All Those Fears About Marijuana Legalization Never Materialized
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A new survey of recent research into the impact of marijuana legalization shows that many of the fears used to argue against legalization never happened. For example, concerns about increased crime, more traffic accidents, and more people missing work? None have come to pass. In fact, legalization may have helped reduce claims on state workers' compensation programs by giving older workers a way to manage pain better.
The new-look on these issues came from Planet Money, the National Public Radio program that focuses on economic and financial matters. It involved review of a number of studies, some of which have been reported on by Green Entrepreneur.
The study findings contradicted some of the worst fears of opponents.
In states where voters have approved the legalization of marijuana, the arguments against legalization have often focused on the potentially dangerous impact of allowing people to access adult-use, legal cannabis.
Among those concerns was an anticipated increase in crime. However, a recently updated study from the Cato Institute found that legalizing cannabis has neither increased nor lowered crime rates. The institute noted that while police chiefs, governors, and some policymakers spoke out against legalization because of "its purported links to crime," the violent crime rate in legal states "has neither soared nor plummeted."
The same is true of fatal car accidents. Several studies have looked at this issue and seen no increase in traffic fatalities with legalization. Some have even found a reduction in traffic accidents.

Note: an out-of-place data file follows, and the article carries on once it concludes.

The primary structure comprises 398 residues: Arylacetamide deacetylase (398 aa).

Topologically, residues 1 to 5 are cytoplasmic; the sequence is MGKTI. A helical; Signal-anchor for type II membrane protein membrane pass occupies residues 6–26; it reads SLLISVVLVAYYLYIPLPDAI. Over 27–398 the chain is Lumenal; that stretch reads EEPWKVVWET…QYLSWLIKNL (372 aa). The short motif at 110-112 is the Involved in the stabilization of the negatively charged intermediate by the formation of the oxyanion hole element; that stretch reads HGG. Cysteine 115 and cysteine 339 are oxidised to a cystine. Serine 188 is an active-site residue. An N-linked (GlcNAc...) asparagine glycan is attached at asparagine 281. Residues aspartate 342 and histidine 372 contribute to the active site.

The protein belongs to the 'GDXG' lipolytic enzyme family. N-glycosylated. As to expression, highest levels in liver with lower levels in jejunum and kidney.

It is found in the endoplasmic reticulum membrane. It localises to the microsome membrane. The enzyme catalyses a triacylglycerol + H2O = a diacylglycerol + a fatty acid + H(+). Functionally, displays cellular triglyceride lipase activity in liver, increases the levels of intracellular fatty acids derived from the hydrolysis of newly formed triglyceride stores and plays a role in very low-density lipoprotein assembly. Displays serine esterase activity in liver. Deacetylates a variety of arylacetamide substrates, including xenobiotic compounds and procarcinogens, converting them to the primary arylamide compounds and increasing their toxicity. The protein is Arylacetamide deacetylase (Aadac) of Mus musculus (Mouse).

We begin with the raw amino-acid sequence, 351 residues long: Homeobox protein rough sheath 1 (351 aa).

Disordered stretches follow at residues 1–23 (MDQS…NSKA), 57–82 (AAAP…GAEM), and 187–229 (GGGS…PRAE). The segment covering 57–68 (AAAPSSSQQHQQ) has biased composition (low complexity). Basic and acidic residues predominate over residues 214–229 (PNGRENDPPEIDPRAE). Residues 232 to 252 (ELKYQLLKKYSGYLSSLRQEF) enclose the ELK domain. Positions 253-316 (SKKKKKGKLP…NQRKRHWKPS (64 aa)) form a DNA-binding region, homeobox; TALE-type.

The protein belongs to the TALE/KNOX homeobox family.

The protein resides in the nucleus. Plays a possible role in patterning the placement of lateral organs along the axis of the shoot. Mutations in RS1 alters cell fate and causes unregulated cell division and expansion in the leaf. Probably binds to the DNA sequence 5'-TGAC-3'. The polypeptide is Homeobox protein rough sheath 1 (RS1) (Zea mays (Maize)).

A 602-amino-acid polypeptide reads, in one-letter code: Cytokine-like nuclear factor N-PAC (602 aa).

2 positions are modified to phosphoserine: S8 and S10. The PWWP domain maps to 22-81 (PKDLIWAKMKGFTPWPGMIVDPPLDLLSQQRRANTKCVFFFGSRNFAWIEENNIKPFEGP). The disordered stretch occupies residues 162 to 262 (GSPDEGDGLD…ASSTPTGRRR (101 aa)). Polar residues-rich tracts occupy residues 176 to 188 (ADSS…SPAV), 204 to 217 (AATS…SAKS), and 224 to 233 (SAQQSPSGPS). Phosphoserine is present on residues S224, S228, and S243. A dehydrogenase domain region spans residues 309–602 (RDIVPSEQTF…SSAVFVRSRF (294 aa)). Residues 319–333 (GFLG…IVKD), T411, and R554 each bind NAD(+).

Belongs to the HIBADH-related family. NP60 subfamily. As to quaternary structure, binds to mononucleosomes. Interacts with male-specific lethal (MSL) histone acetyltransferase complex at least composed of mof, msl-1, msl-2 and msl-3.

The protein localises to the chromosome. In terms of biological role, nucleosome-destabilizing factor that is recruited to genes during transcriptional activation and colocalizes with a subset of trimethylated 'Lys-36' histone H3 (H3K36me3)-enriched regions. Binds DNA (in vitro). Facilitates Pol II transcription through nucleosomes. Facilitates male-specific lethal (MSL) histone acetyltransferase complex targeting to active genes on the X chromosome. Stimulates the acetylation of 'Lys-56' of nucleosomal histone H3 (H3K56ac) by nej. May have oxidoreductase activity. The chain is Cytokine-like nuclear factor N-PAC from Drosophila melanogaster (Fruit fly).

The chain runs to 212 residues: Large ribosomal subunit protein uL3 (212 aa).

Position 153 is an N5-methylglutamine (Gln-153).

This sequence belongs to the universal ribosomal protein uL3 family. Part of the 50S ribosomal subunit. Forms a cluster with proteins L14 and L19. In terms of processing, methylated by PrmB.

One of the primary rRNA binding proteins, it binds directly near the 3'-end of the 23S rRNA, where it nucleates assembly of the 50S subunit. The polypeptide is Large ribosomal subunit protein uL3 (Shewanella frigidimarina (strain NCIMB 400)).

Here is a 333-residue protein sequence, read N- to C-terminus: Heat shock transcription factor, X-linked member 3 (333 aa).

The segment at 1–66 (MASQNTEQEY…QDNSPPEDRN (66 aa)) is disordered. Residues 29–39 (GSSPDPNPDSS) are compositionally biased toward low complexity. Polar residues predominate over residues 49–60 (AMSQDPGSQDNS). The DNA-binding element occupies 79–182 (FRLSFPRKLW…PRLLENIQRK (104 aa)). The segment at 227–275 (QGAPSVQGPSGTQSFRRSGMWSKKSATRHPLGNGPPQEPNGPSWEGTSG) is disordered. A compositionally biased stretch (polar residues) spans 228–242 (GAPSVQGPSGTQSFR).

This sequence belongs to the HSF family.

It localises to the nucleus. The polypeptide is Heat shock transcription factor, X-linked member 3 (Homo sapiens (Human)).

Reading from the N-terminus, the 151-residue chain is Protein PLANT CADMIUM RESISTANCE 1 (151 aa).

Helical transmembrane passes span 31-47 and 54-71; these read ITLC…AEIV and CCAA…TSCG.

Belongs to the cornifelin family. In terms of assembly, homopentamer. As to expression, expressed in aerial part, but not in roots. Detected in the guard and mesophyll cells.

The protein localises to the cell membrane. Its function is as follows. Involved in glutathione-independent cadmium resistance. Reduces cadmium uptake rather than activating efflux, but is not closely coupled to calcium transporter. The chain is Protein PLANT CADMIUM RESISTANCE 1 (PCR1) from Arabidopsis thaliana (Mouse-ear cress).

The Cato Institute study also found that while many had hoped legalization would decrease cannabis prices, they have risen slightly on average. For example, the study found the price of marijuana in California has gone from $250 per ounce to $260 per ounce.
On the other hand, marijuana has become a huge job creator.
Planet Money noted what has been apparent in the past several years: the cannabis industry is employing a rapidly increasing number of people. A new study from Whitney Economics and Leafly reports that the cannabis industry added about 77,000 jobs in 2020 alone, a year where other industries lost many jobs because of the coronavirus pandemic.
There are now an estimated 321,000 people working in the cannabis industry. California employs the most people in the industry at 57,970, while Colorado is second at 35,539. Florida, where only medical marijuana is legal, has the third most cannabis workers at 31,444.
Legalization also has poured money into state coffers, where it goes to fund everything from education programs and school construction to early literacy programs and stop bullying campaigns. California now collects about $50 million a month in marijuana taxes, while Colorado collects about $20 million a month.